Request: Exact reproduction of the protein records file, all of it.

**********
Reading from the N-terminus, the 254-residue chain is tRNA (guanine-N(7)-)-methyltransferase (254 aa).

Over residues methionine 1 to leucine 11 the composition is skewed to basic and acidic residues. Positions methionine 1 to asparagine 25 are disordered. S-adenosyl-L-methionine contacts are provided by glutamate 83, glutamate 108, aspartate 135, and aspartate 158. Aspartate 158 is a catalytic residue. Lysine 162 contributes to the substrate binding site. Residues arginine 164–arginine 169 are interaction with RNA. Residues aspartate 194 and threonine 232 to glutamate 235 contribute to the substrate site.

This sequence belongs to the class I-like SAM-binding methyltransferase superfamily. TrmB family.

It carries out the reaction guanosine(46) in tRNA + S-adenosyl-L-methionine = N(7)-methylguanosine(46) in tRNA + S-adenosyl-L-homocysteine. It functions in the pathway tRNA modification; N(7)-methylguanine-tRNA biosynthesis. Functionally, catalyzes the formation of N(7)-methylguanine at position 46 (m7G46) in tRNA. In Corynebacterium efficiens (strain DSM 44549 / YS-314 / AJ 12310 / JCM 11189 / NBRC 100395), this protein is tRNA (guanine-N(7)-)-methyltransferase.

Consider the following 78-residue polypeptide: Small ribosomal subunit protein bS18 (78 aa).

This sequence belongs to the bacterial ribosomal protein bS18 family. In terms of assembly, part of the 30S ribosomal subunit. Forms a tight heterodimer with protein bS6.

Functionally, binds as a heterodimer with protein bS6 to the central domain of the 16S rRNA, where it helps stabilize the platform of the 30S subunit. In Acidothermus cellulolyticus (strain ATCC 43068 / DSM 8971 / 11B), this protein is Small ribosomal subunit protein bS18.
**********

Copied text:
Reading from the N-terminus, the 254-residue chain is tRNA (guanine-N(7)-)-methyltransferase (254 aa).

Over residues methionine 1 to leucine 11 the composition is skewed to basic and acidic residues. Positions methionine 1 to asparagine 25 are disordered. S-adenosyl-L-methionine contacts are provided by glutamate 83, glutamate 108, aspartate 135, and aspartate 158. Aspartate 158 is a catalytic residue. Lysine 162 contributes to the substrate binding site. Residues arginine 164–arginine 169 are interaction with RNA. Residues aspartate 194 and threonine 232 to glutamate 235 contribute to the substrate site.

This sequence belongs to the class I-like SAM-binding methyltransferase superfamily. TrmB family.

It carries out the reaction guanosine(46) in tRNA + S-adenosyl-L-methionine = N(7)-methylguanosine(46) in tRNA + S-adenosyl-L-homocysteine. It functions in the pathway tRNA modification; N(7)-methylguanine-tRNA biosynthesis. Functionally, catalyzes the formation of N(7)-methylguanine at position 46 (m7G46) in tRNA. In Corynebacterium efficiens (strain DSM 44549 / YS-314 / AJ 12310 / JCM 11189 / NBRC 100395), this protein is tRNA (guanine-N(7)-)-methyltransferase.

Consider the following 78-residue polypeptide: Small ribosomal subunit protein bS18 (78 aa).

This sequence belongs to the bacterial ribosomal protein bS18 family. In terms of assembly, part of the 30S ribosomal subunit. Forms a tight heterodimer with protein bS6.

Functionally, binds as a heterodimer with protein bS6 to the central domain of the 16S rRNA, where it helps stabilize the platform of the 30S subunit. In Acidothermus cellulolyticus (strain ATCC 43068 / DSM 8971 / 11B), this protein is Small ribosomal subunit protein bS18.